Bishop hits Duterte’s SONA remark on human rights
Bishop Pablo Virgilio David of Kalookan celebrates Mass at the Philippine Conference on New Evangelization at UST in Manila, July 19, 2018. ROY LAGARDE
July 24, 2018
A ranking Catholic Church official lashed out at President Rodrigo Duterte’s remark that he doesn’t care about human rights as he refused to backdown in his bloody war on drugs.
Bishop Pablo Virgilio David of Kalookan, Vice President of the Catholic Bishops’ Conference of the Philippines, said this means killings will continue and more lives will be lost along the way.
“His warning was scary. It means we have to brace ourselves for more killings,” he said.
Duterte, in his third State of the Nation Address (SONA), said that his administration’s fight against the illegal drugs trade is far from over.
Instead, according to him, it will be as “relentless and chilling” as the day it started two years ago.
Hitting back at his critics, Duterte said, “your concern is human rights, mine is human lives”.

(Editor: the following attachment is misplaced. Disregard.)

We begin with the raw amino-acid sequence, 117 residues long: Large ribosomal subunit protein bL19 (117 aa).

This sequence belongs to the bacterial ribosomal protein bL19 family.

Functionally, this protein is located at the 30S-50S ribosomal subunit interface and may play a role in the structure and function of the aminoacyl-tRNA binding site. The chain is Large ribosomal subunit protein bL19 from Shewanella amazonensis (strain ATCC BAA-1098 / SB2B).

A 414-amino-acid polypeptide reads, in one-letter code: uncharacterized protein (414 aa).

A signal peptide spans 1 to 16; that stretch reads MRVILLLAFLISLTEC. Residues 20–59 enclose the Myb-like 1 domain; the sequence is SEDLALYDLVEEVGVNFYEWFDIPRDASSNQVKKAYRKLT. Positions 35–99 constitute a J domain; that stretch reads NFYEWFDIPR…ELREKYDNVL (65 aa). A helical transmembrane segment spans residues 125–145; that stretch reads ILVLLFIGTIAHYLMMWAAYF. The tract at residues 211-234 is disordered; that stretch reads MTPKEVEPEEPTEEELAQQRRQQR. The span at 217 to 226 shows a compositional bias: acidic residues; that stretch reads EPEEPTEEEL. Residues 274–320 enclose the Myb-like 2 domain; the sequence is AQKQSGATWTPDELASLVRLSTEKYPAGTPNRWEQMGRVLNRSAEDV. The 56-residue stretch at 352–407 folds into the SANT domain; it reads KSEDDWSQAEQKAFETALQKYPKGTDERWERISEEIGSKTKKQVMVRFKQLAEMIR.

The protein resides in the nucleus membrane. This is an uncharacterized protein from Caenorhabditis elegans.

The bishop lamented that such statement implies that the victims of drug-related killings are not human lives, something that “the Church can never agree with”.
“The statement is illogical but not really surprising because it has been stated plainly on several occasions,” David said.
“Addicts, for us, are sick people; drug use is not a crime that deserves death. What people with substance-use disorder need is rehabilitation and we in the Church are willing to help out in this endeavor.”
“Yes, use the full force of the law, file charges against violators, jail the pushers and the suppliers, but save the users; do not kill them! Besides, we cannot rehabilitate dead people anymore, can we?” he added.
David said they would have long agreed with Duterte’s campaign against illegal drugs if only it was directed against the correct individuals, specifically the big time drug suppliers.
“How come the supply of illegal drugs remains steady in spite of all the killings?” he said. “Is it not obvious that addicts and small-time peddlers and pushers are not the root cause of the drug problem? Isn’t it obvious that they are also victims, and that they also need to be saved, not killed?”
“The fight against illegal drugs must indeed be relentless, but the killings—either by the police or by masked vigilantes—must be stopped! This will remain as our stubborn and relentless plea,” said David.